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UN conference on financial crisis concludes

Reuters reports that, “A United Nations meeting on the global economic crisis adopted proposals on Friday for reforming the world financial system…”

“After months of negotiations, over 140 members of the U.N. General Assembly approved by consensus a 15-page resolution that is short on specifics but includes a call for increased U.N. involvement in global economic policy-making.”

“The final resolution was watered down from an earlier version prepared by U.N. General Assembly President Miguel D’Escoto, a leftist former foreign minister of Nicaragua, that Western delegations said was too radical.”

“Among other things, the draft calls for increased representation of developing countries and better gender balance at the IMF and World Bank. The resolution says some countries have called for a ‘more efficient reserve system’ and urges further study of the possibility of replacing the U.S. dollar with the IMF’s Special Drawing Rights as the top reserve unit.”

“The United States said the world body had no authority to order changes.”

“As expected, a member of the U.S. delegation read a statement distancing the United States from parts of the resolution, including provisions on reforming financial bodies like the International Monetary Fund and the World Bank.”

“Taylor Royle of the Catholic development aid alliance CIDSE said the U.S. government disliked parts of the declaration calling for equal gender and geographic representation at the International Monetary Fund and the World Bank.”

“A Venezuelan delegate told the meeting that the resolution had ‘major deficiencies,’ above all its failure to mandate a precise role for the United Nations in the global economy.”

“Brazilian Foreign Minister Celso Amorim told reporters that the resolution proved ‘it is possible for the United Nations, for the 192 (member) countries, to have a serious and rational discussion about the international crisis.'”

“Originally the top speakers at the conference were supposed to be three leftist firebrands — Bolivian President Evo Morales, Venezuelan President Hugo Chavez and Nicaraguan President Daniel Ortega (none of whom attended). In the end, a speech by left-wing Ecuadorean President Rafael Correa was the meeting’s top event.”

The Associated Press adds, “Sudan’s U.N. Ambassador Abdalmahmood Abdalhaleem Mohamed, speaking for the Group of 77 which represents 132 mainly developing counties and China, called the consensus ‘a remarkable achievement,’ saying it ‘establishes a good basis for developing countries’ objective towards a just and equitable world order.'”

“The Czech Republic’s U.N. Ambassador Martin Palous, speaking on behalf of the 27-nation European Union, expressed ‘satisfaction’ with the outcome. ‘This is a great message of resolve and hope that we are sending to the world, especially those who suffer most,’ Palous said.”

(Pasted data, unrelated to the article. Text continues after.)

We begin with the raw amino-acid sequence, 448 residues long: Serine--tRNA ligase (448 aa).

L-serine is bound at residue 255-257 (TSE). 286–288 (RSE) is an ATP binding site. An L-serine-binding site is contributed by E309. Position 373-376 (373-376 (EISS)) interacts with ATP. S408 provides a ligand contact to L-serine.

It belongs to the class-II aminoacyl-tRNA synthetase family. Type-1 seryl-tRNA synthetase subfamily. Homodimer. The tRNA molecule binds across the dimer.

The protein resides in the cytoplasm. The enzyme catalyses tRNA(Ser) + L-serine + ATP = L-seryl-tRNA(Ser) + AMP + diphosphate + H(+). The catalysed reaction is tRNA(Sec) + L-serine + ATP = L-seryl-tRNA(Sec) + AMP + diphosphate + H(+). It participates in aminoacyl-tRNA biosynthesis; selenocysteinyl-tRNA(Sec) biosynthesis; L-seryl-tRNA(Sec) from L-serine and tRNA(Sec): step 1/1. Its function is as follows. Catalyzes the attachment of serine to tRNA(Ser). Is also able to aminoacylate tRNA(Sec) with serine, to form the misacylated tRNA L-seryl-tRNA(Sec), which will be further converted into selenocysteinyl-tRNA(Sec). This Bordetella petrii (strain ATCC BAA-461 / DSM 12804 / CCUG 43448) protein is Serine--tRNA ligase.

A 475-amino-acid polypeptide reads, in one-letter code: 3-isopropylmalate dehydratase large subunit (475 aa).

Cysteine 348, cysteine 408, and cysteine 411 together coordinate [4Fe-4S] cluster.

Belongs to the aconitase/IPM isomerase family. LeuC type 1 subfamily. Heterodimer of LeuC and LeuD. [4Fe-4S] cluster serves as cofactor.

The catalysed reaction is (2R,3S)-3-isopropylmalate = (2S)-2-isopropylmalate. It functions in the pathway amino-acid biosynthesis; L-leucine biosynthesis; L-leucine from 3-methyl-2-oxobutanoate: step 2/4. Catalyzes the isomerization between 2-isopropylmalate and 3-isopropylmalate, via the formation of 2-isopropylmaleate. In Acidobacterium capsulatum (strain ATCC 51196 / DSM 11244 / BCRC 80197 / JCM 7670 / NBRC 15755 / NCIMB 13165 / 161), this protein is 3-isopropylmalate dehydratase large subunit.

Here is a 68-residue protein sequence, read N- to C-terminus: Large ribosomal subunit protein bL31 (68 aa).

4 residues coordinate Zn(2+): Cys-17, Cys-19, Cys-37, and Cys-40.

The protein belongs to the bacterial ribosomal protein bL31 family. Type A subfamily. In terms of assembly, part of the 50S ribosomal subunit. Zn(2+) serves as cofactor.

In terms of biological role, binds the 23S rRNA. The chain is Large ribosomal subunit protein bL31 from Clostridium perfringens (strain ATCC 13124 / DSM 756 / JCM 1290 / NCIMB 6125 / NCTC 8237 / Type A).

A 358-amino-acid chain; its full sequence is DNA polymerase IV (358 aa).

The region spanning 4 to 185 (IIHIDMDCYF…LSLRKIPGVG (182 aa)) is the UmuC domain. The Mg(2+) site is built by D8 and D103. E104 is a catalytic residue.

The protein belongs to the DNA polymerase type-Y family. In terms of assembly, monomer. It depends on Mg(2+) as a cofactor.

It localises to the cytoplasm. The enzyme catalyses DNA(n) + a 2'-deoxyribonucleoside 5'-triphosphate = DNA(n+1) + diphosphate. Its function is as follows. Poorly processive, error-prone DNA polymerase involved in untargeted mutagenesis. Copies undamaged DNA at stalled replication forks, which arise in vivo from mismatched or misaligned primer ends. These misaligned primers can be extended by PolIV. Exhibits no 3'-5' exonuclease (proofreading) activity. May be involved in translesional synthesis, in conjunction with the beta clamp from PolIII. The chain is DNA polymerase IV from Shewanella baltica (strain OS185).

Reuters continues that, “Non-governmental organizations that focus on combating global poverty supported calls for greater U.N. involvement in the global economy, but said the resolution was inadequate.”

“The Global Social Economy Group, or GSEG, an umbrella group that represents over 200 trade unions, social movements and non-governmental organizations, said in a statement that it was ‘seriously disappointed in the official outcome document.’ GSEG said the resolution was no more than a non-binding appeal for fiscal stimulus measures, delivery of aid promises, debt relief and additional grants for poor countries.”

“Gemma Adaba of the International Trade Union Confederation said the declaration was ‘so unclear on decisive actions.’ She added that it lacked mechanisms to ensure that rich countries keep their commitments to boost aid to the developing world and carry out needed reforms at the IMF and World Bank.”

A United Nations summary of the Global Social Economy Group press conference includes comments by John Foster of the Canadian-based North-South Institute.

“Mr. Foster said that non-governmental organizations were pleased that the document affirmed the United Nations as the venue where world financial matters were debated, but they were very disappointed at the total outcome after the high hopes engendered by the Stiglitz Commission.”

“Mr. Foster added that there was a lack of courageous political leadership on all sides.”

“Concern with financial architecture was a priority for the Group, he said, adding that it was also crucial to have global taxation mechanisms and other means to counteract the draining of funds from the developing South to the developed North. That meant, in addition to stopping illicit flows, that some sort of tax on international financial transactions or currency transactions was needed.”

“Developed countries wanted to deal with economic matters in exclusive forums such as the Group of Twenty, without civil society and developing countries present, Mr. Foster maintained.  With the new administration in place, the United States was a little less obstructionist than it been previously, he said, but the resistance to change continued.”

“The General Assembly will now establish a working group to follow-up on the issues in the document and report to its next session in September.”

The draft outcome statement for the conference can be read at http://daccessdds.un.org/doc/UNDOC/GEN/N09/376/06/PDF/N0937606.pdf?OpenElement.

The report on the press conference by the Global Social Economy Group (including the comments from John Foster of the North-South Institute) is at http://www.un.org/News/briefings/docs//2009/090626_GSEG.doc.htm.

The Reuters news stories are at http://uk.mobile.reuters.com/mobile/m/FullArticle/eUK/CWORUK/nworldNews_uUKTRE55P5UV20090627 and http://in.mobile.reuters.com/mobile/m/FullArticle/eIN/CWORIN/nworldNews_uINIndia-40634920090626.

The Associated Press report is at http://m.rgj.com/detail.jsp?key=216884&rc=bz&full=1.